Russian television coverage of Tom Daley and other LGBTQ+ athletes competing in Tokyo 2020.

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Russian television coverage of Tom Daley and other LGBTQ+ athletes competing in Tokyo 2020.

Russian television has made homophobic remarks against Tom Daley and other LGBTQ+ athletes.

Russain TV channels have made homophobic remarks about Tom Daley and other LGBTQ+ athletes. Russian television stations have been chastised for their remarks, and the International Olympic Committee (IOC) has condemned all sorts of discriminatory rhetoric.

The committee’s representative claimed that they had contacted their Russian broadcasting partner to further investigate the comments.

They stated, “Discrimination has no place at the Olympic Games.”

“We’ve been in contact with our contractual broadcasting partner in Russia to have a better understanding of the situation and to emphasize the Olympic Charter’s essential principles, and we’re following up accordingly.

“We applaud Tokyo 2020 for incorporating diversity and inclusiveness into the Olympic Games model.” Daley disclosed in 2018 that he declined to compete in a competition in Russia immediately after coming out as gay because to safety concerns.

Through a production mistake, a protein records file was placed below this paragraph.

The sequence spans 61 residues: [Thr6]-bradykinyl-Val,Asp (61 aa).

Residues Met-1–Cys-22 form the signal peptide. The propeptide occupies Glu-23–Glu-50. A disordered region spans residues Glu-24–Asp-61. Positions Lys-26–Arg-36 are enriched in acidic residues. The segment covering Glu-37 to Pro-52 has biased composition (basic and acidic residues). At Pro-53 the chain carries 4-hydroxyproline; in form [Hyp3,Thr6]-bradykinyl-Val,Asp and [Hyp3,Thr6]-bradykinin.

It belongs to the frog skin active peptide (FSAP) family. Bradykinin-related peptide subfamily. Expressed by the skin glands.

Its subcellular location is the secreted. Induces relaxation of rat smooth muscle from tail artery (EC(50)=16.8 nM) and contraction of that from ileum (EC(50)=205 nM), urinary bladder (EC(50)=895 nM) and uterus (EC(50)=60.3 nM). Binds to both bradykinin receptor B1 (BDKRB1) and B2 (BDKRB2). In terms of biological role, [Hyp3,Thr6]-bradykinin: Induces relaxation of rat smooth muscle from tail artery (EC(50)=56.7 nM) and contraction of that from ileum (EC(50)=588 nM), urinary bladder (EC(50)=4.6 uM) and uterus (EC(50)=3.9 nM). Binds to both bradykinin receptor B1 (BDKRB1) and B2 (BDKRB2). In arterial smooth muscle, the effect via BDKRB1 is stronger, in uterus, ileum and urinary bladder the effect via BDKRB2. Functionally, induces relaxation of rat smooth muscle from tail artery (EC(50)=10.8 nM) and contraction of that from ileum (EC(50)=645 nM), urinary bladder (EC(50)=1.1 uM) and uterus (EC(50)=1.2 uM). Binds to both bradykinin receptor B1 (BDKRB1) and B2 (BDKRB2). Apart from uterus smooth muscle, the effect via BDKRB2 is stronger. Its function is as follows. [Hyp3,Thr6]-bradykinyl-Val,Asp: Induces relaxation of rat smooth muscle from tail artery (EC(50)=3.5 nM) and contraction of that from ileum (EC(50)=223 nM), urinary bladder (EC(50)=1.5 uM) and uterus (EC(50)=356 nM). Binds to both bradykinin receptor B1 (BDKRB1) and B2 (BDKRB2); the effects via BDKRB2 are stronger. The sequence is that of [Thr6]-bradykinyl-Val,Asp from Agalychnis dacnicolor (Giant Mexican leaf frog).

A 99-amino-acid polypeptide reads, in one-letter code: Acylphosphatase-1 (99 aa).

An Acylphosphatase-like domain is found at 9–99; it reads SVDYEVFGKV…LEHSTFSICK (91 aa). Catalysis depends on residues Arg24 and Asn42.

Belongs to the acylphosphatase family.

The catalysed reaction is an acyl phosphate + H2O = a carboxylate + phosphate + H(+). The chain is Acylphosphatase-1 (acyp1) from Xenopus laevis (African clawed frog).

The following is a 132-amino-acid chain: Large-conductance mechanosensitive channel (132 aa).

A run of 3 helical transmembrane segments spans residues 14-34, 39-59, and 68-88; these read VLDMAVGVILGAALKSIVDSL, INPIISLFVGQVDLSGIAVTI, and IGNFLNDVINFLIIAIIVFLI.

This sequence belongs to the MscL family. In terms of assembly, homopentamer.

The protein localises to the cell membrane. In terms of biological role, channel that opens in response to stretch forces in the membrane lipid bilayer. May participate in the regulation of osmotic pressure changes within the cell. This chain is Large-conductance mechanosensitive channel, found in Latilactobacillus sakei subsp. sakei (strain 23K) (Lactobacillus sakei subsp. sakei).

“I skipped a competition in Russia in 2014,” the Olympic gold medalist admitted. It was shortly after my coming out. I believed it was too dangerous and risky.

“Then, when everyone returned, I felt terrible about not going. According to sports website Outsports, this year’s Olympics saw a record number of openly LGBT+ athletes compete, with more than 150 competing in the events.

“I hope that any young LGBT person out there can understand that no matter how alone you feel right now, you are not alone,” Daley stated after winning his first Gold medal in the synchronised 10m platform.

“You can achieve anything, and there is a whole lot of your chosen family out here, ready to support you.” Russian federal laws passed in 2013 prohibit the distribution of so-called “propaganda” to children under the age of 18 that promotes “non-traditional sexual relationships,” effectively prohibiting LGBT+ relationships in the media.

The act, according to the advocacy group Human Rights Watch, is a “typical example of political homophobia” that “targets vulnerable sexual and gender minorities for political benefit.”

“In Russia, lesbian, gay, bisexual, and transgender (LGBT) adolescents confront formidable impediments to exercising their fundamental rights to dignity, health, education, information, and association,” the statement said.

“Homophobia and gender diversity are not new in Russia… but the 2013 ‘gay propaganda’ law is.”Brinkwire Summary News”.

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